A report from 2008 quotes one of the participants, saying,
“OB doctors/nurses should tell women that they may become depressed after they give birth. Then they should tell them what to do if this should happen.”
Hawaii DoH–PPD Facts Sheet (2008) **see updated publication below.
We couldn’t agree more!
Sadly, the result showing the highest shared characteristic of the women participating in the study
percentage was for intimate partner violence during pregnancy, at 37.8%. More than a third of all pregnant women were hit, beaten, pushed, slapped. This is shocking. The American Psychiatric Association says that 25% of women have been physically assaulted or raped by their partners, during their lifetimes. So 13% more, during the short nine months of pregnancy? Another big surprise is that 26.8% said they had used illicit drugs during their pregnancy, 24.5% had smoked during their last trimester. More use of drugs than smoking?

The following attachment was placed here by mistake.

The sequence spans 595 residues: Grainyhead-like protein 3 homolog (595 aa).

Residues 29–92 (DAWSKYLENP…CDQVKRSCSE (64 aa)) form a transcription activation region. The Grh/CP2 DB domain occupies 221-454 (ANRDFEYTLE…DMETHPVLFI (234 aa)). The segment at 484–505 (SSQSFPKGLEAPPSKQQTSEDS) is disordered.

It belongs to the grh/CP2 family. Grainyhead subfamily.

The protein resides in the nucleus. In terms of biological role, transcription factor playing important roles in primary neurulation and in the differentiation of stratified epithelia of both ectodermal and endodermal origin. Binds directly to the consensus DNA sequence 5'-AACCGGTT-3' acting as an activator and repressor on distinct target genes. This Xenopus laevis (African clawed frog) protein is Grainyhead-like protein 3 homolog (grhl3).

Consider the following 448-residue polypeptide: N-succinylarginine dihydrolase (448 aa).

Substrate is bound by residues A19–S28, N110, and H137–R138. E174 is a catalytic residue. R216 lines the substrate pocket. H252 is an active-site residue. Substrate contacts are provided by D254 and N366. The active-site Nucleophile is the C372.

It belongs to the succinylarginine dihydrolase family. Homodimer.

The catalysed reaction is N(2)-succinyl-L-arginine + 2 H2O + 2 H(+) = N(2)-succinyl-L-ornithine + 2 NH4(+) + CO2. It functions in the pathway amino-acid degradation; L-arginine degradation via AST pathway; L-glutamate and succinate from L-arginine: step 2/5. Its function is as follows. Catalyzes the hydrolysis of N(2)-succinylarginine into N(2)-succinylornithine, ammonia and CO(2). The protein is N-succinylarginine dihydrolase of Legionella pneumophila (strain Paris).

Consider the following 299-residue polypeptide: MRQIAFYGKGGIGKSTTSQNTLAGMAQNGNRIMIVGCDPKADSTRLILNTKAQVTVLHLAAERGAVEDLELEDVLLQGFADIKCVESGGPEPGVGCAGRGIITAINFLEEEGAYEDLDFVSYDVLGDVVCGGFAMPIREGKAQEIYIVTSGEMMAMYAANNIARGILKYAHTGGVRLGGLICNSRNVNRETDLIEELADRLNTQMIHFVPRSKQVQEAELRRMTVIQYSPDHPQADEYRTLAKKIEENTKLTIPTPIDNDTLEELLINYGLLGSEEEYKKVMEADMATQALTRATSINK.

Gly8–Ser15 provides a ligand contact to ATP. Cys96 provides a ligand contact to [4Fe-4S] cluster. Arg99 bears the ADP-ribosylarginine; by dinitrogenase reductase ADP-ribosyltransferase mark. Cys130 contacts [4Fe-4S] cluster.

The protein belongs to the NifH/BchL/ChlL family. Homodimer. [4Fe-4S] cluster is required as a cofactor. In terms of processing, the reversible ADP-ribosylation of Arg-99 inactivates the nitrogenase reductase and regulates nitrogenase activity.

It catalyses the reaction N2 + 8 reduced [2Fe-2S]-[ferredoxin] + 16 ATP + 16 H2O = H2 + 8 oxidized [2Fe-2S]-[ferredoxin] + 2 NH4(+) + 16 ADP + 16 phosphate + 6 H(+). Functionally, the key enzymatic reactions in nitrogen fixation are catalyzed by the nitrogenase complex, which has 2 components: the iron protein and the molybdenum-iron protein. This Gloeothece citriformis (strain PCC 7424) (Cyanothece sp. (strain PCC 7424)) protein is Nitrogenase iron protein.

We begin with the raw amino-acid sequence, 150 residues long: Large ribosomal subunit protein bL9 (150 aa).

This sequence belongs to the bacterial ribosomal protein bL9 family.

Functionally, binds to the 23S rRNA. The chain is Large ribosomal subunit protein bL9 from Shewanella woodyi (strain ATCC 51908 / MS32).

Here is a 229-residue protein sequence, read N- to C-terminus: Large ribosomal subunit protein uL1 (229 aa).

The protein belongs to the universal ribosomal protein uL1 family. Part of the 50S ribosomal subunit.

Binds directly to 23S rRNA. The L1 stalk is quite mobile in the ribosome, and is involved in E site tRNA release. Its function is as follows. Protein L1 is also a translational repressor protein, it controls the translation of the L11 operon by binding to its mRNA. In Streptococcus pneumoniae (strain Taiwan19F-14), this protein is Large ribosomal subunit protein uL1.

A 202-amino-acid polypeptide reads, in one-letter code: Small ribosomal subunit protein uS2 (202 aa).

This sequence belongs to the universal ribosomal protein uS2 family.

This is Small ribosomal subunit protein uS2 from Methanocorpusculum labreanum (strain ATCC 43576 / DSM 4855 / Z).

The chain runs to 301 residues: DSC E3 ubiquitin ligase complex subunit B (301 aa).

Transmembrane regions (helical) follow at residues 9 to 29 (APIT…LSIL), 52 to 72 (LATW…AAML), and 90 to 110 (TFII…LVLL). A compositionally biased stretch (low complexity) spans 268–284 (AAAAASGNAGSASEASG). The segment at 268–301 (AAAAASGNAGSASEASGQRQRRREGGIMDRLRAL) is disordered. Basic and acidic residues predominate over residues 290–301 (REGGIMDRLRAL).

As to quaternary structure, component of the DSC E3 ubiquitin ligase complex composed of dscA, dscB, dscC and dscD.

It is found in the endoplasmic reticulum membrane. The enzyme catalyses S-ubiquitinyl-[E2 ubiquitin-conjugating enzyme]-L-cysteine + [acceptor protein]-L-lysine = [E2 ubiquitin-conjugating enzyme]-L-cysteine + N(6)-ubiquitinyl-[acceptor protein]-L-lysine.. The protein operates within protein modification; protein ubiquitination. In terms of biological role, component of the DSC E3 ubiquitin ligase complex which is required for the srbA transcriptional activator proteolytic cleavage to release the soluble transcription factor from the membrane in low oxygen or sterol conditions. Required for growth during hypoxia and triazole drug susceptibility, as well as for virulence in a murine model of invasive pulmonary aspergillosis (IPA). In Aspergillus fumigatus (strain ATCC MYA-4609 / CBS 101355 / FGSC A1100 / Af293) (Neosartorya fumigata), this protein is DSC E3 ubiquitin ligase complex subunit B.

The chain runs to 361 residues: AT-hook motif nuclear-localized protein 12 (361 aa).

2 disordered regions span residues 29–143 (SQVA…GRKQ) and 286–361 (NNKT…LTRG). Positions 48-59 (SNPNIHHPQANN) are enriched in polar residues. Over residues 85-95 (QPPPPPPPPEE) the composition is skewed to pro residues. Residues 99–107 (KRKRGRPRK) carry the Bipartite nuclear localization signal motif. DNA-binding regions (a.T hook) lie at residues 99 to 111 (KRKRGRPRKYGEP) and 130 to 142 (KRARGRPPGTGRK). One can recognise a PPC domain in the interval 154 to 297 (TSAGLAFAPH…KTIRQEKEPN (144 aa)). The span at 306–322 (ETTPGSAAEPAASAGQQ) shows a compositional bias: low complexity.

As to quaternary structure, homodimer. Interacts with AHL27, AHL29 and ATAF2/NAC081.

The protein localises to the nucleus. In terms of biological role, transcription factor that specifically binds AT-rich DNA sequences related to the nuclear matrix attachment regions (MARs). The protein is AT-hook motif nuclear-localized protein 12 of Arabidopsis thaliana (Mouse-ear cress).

At any rate, there’s the information for Hawaii, including that ~3000 new mothers a year likely experience a Perinatal Mood/Anxiety Disorder (aka PPD) here.
Are you surprised too? Share your thoughts.
No sooner did I post this (well, plus about 24 hours) than I see an StarAdvertiser article posted by Healthy Mothers Healthy Babies Coalition of Hawaii, on their Facebook Page with a new publication regarding Hawaii’s mothers and their birth circumstance statistics. Turns out that 37% thing with domestic violence is a waaaaaay different figure. In this publication, covering some of the same years as the above linked one, the rate is a lowly 6% overall, and about 14% for the mothers < age 20.
Here is the publication. Maybe one of you can explain the differences in stats between the two. Or I could email them and ask about it. I’ll share if I do.